As part of the platforms for next year’s federal election, the Coalition Government has decided to keep the present negative gearing regulations in place. Labour, on the other hand, wants negative gearing to apply only to newly built properties – those people who presently negatively gear will be able to retain their entitlements. Labour also has on it’s agenda to halve the CGT discount from 50% to 25% so 75% of the profit from gains will be taxable as income.
Almost 1.3 million people negatively gear residential properties amounting to about $11 billion dollars in tax deductions and more than half the people who negatively gear earn less than $80,000 per year prior to negative gearing reductions. So, negative gearing is not just for wealthy people.
Negative gearing assists young property buyers to get into property and reduce the already high tax rate. Without negative gearing the attraction for property lessens greatly and investment suffers, hence the availability of rental accommodation decreases and, as a result, rents rise.
Negative gearing has been widely used by investors since the 1980’s and the last time it was messed with was in 1985 by Labour and, after a short period, the benefits were reinstated after the rental market faltered and rents increased. In simple terms, Labour reneged on the changes to negative gearing after public pressure was exerted.
Negative gearing is clearly an incentive for investment and feeds rental stock into the market to put less stress on rental levels.
If these changes are made by Labour (assuming they get elected), it will add to the already suffering real estate market and effect values more severely than is already the case. The Australian economy is driven to a large extent by the real estate market and its associated employment. Labour’s policy may well drive the economy closer to recession and affect people’s borrowing power and spending habits. APRA has already put pressure on banks lending policies and the Royal Commission into banking has forced banks to look more seriously at their lending policies overall. The addition to this scenario of a reduction in negative gearing and Capital Gains Tax entitlements will only add to the problem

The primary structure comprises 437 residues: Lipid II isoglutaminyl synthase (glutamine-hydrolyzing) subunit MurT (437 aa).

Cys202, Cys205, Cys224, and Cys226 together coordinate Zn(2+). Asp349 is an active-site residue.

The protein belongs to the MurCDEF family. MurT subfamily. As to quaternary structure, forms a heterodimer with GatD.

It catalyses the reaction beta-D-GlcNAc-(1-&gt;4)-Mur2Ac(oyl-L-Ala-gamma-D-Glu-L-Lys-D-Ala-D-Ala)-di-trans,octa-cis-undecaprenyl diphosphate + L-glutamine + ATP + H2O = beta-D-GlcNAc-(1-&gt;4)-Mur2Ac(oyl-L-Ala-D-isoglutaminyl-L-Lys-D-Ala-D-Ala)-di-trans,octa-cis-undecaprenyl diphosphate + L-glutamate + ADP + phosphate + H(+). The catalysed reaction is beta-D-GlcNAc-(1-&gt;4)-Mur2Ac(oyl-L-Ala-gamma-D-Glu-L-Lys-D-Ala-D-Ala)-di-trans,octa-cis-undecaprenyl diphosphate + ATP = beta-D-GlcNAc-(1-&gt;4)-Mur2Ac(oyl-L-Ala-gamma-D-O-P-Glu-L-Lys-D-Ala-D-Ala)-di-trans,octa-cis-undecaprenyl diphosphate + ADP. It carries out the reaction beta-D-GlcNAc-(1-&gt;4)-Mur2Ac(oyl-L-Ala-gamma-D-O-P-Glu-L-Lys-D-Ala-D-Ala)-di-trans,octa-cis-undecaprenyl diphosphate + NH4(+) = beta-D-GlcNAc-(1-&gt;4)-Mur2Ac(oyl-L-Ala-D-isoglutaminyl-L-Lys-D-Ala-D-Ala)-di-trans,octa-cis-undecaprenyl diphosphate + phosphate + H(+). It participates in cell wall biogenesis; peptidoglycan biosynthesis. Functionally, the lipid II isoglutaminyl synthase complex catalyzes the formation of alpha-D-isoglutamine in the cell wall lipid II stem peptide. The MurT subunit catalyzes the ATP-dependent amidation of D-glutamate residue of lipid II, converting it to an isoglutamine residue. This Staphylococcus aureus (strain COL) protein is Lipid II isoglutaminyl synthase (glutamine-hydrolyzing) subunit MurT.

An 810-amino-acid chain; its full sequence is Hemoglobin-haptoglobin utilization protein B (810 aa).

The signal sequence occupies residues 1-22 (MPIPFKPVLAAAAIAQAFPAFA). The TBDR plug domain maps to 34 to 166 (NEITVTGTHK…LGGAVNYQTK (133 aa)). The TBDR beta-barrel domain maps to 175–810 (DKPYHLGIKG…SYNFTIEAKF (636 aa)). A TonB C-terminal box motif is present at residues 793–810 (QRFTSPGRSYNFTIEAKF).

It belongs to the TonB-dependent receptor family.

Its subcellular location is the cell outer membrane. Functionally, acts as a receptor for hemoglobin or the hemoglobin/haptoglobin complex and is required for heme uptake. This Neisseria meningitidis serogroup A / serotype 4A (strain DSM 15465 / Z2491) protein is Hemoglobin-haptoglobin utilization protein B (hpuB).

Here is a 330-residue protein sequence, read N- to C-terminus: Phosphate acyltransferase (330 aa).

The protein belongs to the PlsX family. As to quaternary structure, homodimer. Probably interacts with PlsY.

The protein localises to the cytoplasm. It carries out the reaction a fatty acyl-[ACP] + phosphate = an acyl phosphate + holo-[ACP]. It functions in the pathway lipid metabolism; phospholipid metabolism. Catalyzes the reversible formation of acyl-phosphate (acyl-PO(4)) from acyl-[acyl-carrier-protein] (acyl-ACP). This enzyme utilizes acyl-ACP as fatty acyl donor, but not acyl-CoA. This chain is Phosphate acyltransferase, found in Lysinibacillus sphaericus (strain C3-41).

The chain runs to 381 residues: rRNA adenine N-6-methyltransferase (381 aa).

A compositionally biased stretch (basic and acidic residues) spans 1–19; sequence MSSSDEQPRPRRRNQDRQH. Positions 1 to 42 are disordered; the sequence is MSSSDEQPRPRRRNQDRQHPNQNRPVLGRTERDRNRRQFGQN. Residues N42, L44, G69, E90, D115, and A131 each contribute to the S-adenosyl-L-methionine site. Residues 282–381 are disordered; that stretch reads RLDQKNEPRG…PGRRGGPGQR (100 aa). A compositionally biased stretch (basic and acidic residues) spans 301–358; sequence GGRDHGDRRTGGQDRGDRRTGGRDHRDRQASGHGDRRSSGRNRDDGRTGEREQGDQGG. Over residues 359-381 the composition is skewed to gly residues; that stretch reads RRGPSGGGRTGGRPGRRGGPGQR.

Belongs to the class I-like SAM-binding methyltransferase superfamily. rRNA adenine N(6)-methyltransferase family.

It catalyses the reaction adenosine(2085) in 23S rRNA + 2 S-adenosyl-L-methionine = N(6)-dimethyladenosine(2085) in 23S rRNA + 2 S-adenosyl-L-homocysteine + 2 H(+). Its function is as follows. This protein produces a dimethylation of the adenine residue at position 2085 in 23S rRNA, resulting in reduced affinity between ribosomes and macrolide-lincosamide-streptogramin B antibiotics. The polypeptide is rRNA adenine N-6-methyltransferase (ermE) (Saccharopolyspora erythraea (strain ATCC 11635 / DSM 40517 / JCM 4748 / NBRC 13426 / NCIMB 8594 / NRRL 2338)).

A simple example of negative gearing is:
Earn $100,000 per year and tax is $25,000. Buy a property that earns $50,000 per year in rent. If the interest payments are $60,000 per year, then you deduct the difference of $10,000 so your taxable income is $90,000 a year saving about $4,000 a year in tax plus the associated upkeep expenses meaning you can reduce your tax bill even further.
The end result of negative gearing is not just the tax advantages. It enables people to pay off investment property to add to their wealth in later life which adds to their superannuation wealth and, in turn, creates more spending to add to the general economy and takes pressure off future government welfare payments.
Even in uncertain times there is still money to be made out of property if you are a savvy investor and seek professional advice as to real estate procurement.
So, if you rent your home under Labour – you will pay more in rent! If you own your home under Labour – it will be worth less!
At this time, EAC has not been consulted by the Labour government in relation to these changes, nor has it sought EAC’s advice in relation to what impact this may have on the industry and the economy.